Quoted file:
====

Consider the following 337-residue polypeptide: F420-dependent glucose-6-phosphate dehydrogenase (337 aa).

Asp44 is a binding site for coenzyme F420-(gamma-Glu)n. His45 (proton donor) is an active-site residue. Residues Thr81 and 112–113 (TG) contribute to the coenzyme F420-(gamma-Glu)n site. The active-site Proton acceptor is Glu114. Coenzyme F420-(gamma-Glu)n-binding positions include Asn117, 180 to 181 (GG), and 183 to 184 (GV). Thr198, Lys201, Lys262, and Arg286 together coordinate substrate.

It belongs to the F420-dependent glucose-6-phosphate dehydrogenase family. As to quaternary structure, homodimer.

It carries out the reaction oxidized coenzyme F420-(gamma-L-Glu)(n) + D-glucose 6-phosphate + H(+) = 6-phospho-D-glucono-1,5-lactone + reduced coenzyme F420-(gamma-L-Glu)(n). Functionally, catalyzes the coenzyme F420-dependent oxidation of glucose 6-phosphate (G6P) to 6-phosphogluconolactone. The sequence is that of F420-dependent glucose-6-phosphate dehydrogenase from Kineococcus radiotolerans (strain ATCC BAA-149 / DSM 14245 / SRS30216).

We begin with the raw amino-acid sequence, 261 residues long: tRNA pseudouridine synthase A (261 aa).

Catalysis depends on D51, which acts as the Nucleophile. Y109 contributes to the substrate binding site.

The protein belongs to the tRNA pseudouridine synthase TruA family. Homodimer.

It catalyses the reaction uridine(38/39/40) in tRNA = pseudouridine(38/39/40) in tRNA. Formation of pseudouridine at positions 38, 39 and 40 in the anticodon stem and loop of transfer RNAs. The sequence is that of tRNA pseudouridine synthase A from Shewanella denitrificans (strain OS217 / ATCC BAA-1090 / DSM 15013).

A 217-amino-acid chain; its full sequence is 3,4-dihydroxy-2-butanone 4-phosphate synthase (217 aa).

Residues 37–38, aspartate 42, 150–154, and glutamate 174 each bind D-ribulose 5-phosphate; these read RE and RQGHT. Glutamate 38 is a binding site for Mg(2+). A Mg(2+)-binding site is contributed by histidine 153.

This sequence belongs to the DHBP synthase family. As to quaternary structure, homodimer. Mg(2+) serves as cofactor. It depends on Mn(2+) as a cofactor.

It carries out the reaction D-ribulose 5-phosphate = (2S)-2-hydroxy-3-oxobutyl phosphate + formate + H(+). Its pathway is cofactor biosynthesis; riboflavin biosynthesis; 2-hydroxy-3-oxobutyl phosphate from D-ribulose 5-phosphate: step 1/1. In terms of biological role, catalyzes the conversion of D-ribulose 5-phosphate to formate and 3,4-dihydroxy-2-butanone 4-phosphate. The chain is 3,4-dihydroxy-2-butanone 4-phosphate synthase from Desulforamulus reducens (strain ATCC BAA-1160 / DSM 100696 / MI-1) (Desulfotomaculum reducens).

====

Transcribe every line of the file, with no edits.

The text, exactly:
Consider the following 337-residue polypeptide: F420-dependent glucose-6-phosphate dehydrogenase (337 aa).

Asp44 is a binding site for coenzyme F420-(gamma-Glu)n. His45 (proton donor) is an active-site residue. Residues Thr81 and 112–113 (TG) contribute to the coenzyme F420-(gamma-Glu)n site. The active-site Proton acceptor is Glu114. Coenzyme F420-(gamma-Glu)n-binding positions include Asn117, 180 to 181 (GG), and 183 to 184 (GV). Thr198, Lys201, Lys262, and Arg286 together coordinate substrate.

It belongs to the F420-dependent glucose-6-phosphate dehydrogenase family. As to quaternary structure, homodimer.

It carries out the reaction oxidized coenzyme F420-(gamma-L-Glu)(n) + D-glucose 6-phosphate + H(+) = 6-phospho-D-glucono-1,5-lactone + reduced coenzyme F420-(gamma-L-Glu)(n). Functionally, catalyzes the coenzyme F420-dependent oxidation of glucose 6-phosphate (G6P) to 6-phosphogluconolactone. The sequence is that of F420-dependent glucose-6-phosphate dehydrogenase from Kineococcus radiotolerans (strain ATCC BAA-149 / DSM 14245 / SRS30216).

We begin with the raw amino-acid sequence, 261 residues long: tRNA pseudouridine synthase A (261 aa).

Catalysis depends on D51, which acts as the Nucleophile. Y109 contributes to the substrate binding site.

The protein belongs to the tRNA pseudouridine synthase TruA family. Homodimer.

It catalyses the reaction uridine(38/39/40) in tRNA = pseudouridine(38/39/40) in tRNA. Formation of pseudouridine at positions 38, 39 and 40 in the anticodon stem and loop of transfer RNAs. The sequence is that of tRNA pseudouridine synthase A from Shewanella denitrificans (strain OS217 / ATCC BAA-1090 / DSM 15013).

A 217-amino-acid chain; its full sequence is 3,4-dihydroxy-2-butanone 4-phosphate synthase (217 aa).

Residues 37–38, aspartate 42, 150–154, and glutamate 174 each bind D-ribulose 5-phosphate; these read RE and RQGHT. Glutamate 38 is a binding site for Mg(2+). A Mg(2+)-binding site is contributed by histidine 153.

This sequence belongs to the DHBP synthase family. As to quaternary structure, homodimer. Mg(2+) serves as cofactor. It depends on Mn(2+) as a cofactor.

It carries out the reaction D-ribulose 5-phosphate = (2S)-2-hydroxy-3-oxobutyl phosphate + formate + H(+). Its pathway is cofactor biosynthesis; riboflavin biosynthesis; 2-hydroxy-3-oxobutyl phosphate from D-ribulose 5-phosphate: step 1/1. In terms of biological role, catalyzes the conversion of D-ribulose 5-phosphate to formate and 3,4-dihydroxy-2-butanone 4-phosphate. The chain is 3,4-dihydroxy-2-butanone 4-phosphate synthase from Desulforamulus reducens (strain ATCC BAA-1160 / DSM 100696 / MI-1) (Desulfotomaculum reducens).